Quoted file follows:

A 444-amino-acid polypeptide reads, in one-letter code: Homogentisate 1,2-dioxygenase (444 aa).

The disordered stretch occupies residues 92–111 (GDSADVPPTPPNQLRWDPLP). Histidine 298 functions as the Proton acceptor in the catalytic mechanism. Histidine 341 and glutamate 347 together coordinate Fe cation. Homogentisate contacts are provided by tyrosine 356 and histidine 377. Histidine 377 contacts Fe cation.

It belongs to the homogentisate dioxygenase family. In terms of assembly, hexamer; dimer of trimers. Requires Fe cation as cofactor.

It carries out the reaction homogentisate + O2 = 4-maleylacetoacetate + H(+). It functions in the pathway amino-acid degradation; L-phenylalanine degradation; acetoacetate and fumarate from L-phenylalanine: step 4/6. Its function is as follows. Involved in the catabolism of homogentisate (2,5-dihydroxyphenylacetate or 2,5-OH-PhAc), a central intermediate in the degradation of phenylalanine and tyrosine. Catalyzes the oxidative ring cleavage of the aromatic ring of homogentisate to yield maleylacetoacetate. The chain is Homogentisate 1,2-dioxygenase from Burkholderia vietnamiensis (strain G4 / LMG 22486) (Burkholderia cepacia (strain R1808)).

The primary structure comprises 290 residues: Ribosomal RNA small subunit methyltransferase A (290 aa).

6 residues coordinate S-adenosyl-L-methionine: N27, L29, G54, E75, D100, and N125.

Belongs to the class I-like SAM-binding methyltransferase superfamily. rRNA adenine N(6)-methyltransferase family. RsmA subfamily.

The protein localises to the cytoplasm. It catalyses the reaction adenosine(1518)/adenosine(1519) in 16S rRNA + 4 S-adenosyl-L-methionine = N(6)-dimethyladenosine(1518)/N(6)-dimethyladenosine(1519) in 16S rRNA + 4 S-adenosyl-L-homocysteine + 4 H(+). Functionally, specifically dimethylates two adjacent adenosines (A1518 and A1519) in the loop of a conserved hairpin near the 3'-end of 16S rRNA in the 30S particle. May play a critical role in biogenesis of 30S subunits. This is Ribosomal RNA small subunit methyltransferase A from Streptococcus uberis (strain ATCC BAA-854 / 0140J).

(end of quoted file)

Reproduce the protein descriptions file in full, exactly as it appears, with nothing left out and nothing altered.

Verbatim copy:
A 444-amino-acid polypeptide reads, in one-letter code: Homogentisate 1,2-dioxygenase (444 aa).

The disordered stretch occupies residues 92–111 (GDSADVPPTPPNQLRWDPLP). Histidine 298 functions as the Proton acceptor in the catalytic mechanism. Histidine 341 and glutamate 347 together coordinate Fe cation. Homogentisate contacts are provided by tyrosine 356 and histidine 377. Histidine 377 contacts Fe cation.

It belongs to the homogentisate dioxygenase family. In terms of assembly, hexamer; dimer of trimers. Requires Fe cation as cofactor.

It carries out the reaction homogentisate + O2 = 4-maleylacetoacetate + H(+). It functions in the pathway amino-acid degradation; L-phenylalanine degradation; acetoacetate and fumarate from L-phenylalanine: step 4/6. Its function is as follows. Involved in the catabolism of homogentisate (2,5-dihydroxyphenylacetate or 2,5-OH-PhAc), a central intermediate in the degradation of phenylalanine and tyrosine. Catalyzes the oxidative ring cleavage of the aromatic ring of homogentisate to yield maleylacetoacetate. The chain is Homogentisate 1,2-dioxygenase from Burkholderia vietnamiensis (strain G4 / LMG 22486) (Burkholderia cepacia (strain R1808)).

The primary structure comprises 290 residues: Ribosomal RNA small subunit methyltransferase A (290 aa).

6 residues coordinate S-adenosyl-L-methionine: N27, L29, G54, E75, D100, and N125.

Belongs to the class I-like SAM-binding methyltransferase superfamily. rRNA adenine N(6)-methyltransferase family. RsmA subfamily.

The protein localises to the cytoplasm. It catalyses the reaction adenosine(1518)/adenosine(1519) in 16S rRNA + 4 S-adenosyl-L-methionine = N(6)-dimethyladenosine(1518)/N(6)-dimethyladenosine(1519) in 16S rRNA + 4 S-adenosyl-L-homocysteine + 4 H(+). Functionally, specifically dimethylates two adjacent adenosines (A1518 and A1519) in the loop of a conserved hairpin near the 3'-end of 16S rRNA in the 30S particle. May play a critical role in biogenesis of 30S subunits. This is Ribosomal RNA small subunit methyltransferase A from Streptococcus uberis (strain ATCC BAA-854 / 0140J).